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The problem with heat sticks is their watt density, essentially they tend to get too hot and you can very easily scorch your wort.
Look for ULWD (ultra low watt density) elements, fwiw I've never found one in a heat stick configuration.
Thermostats tend to be on/off, so full noise or nothing, and at full noise you'll get scorching.
A work around is to power your element with a voltage reducing heat controller, use an SSR, then use your thermostat to switch the controller, but it's a lot of faffing around.
You could make one of these if you handy using a ULWD element.
 

Grmblz

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Have been thinking about this over dinner, yeh I'm a sad bastard, over the years I've struggled with scorched worts and washes, and now use SSRs' to drop the voltage where the size of an ULWD element is too long, also ULWD elements tend to be quite expensive. Light bulb moment Ta Daa, maybe.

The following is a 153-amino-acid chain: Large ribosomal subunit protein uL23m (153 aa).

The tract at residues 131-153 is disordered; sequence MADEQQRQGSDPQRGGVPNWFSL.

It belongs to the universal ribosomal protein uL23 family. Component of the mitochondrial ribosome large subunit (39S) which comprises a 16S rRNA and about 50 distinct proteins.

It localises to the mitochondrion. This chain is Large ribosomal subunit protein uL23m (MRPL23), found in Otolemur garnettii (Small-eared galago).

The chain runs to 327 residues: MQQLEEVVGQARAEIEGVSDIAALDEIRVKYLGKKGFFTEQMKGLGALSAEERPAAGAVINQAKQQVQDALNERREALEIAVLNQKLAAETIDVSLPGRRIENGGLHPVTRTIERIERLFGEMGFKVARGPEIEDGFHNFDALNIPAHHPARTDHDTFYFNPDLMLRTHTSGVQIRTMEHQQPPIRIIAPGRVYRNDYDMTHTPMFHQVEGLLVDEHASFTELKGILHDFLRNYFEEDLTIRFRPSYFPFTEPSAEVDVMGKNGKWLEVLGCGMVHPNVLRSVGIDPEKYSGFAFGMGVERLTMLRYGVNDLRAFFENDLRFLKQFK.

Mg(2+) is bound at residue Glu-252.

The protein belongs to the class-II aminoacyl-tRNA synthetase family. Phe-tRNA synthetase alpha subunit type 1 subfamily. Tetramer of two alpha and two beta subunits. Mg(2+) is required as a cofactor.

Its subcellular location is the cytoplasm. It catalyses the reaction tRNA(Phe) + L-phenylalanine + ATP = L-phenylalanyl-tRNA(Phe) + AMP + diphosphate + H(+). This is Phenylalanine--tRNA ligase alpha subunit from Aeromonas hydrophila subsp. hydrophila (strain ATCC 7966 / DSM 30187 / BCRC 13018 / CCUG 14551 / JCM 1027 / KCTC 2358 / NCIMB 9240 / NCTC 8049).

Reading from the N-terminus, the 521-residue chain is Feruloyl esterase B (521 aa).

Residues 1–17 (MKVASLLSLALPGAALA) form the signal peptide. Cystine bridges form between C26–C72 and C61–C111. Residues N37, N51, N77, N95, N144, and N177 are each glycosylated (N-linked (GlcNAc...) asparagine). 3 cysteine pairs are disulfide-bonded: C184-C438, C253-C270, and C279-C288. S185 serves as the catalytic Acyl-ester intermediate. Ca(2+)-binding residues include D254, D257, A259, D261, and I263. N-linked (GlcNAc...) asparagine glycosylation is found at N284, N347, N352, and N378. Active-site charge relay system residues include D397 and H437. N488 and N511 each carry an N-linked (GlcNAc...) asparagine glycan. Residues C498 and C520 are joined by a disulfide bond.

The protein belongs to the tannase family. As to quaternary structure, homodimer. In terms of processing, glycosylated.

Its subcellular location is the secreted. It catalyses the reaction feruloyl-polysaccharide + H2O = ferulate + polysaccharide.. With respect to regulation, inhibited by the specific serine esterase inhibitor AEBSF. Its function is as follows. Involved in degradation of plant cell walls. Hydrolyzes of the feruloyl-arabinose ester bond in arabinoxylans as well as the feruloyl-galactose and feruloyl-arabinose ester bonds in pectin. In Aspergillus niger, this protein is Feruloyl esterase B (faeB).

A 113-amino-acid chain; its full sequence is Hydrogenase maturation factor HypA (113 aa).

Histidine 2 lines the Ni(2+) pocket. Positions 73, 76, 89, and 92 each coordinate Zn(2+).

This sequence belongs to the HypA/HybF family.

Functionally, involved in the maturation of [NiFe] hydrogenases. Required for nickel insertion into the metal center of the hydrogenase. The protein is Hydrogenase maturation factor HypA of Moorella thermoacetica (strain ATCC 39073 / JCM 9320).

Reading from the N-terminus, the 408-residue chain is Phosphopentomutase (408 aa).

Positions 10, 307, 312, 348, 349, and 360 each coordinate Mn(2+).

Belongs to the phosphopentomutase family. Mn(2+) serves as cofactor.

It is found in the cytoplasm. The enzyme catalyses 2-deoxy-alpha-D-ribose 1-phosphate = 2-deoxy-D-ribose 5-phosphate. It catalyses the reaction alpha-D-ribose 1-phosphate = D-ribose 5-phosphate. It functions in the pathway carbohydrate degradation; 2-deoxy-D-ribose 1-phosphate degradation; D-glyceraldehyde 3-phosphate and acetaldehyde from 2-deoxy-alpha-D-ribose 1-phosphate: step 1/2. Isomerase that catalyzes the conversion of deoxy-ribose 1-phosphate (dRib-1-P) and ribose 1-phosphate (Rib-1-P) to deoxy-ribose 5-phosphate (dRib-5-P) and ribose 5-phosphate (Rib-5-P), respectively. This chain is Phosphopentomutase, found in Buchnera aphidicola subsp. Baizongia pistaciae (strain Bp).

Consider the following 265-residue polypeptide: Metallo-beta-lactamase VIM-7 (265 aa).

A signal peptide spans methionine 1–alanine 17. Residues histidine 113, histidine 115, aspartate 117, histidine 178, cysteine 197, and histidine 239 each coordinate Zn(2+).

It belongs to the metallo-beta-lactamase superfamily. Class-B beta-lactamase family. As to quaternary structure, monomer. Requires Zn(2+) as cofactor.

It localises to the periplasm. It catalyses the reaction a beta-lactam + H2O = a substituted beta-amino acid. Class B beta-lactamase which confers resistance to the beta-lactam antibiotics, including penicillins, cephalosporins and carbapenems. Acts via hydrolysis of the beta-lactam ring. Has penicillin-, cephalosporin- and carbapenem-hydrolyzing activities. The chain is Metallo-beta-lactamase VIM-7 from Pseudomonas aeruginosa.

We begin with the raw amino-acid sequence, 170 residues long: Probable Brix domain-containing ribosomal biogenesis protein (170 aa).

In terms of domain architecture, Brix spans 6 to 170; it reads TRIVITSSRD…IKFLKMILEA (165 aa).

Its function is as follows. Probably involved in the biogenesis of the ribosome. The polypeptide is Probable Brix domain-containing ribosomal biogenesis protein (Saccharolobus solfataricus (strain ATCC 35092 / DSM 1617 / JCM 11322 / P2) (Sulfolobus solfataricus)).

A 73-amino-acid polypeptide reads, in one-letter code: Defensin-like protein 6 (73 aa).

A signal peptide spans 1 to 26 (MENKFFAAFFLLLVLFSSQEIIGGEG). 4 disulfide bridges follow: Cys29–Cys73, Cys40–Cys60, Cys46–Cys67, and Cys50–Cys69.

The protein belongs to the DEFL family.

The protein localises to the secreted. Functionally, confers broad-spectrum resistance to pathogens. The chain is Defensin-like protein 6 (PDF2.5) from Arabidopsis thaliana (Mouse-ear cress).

These things are high watt density BUT! 380v, my rudimentary electrical knowledge suggests putting 220v through them will result in a LWD/ULWD element?
IF! this is the case I could ditch my SSRs'
Any thoughts from those with greater knowledge of sparks?
 

GrumpyPaul

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Id be wary buying anything from wish. I don't think I've heard a good story ever about anyone buying from them.
 

Grmblz

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Yep agreed, was just using it as an example of the elements, Bang good or Ali is my go to, for Chinese stuff., but buyer beware as always.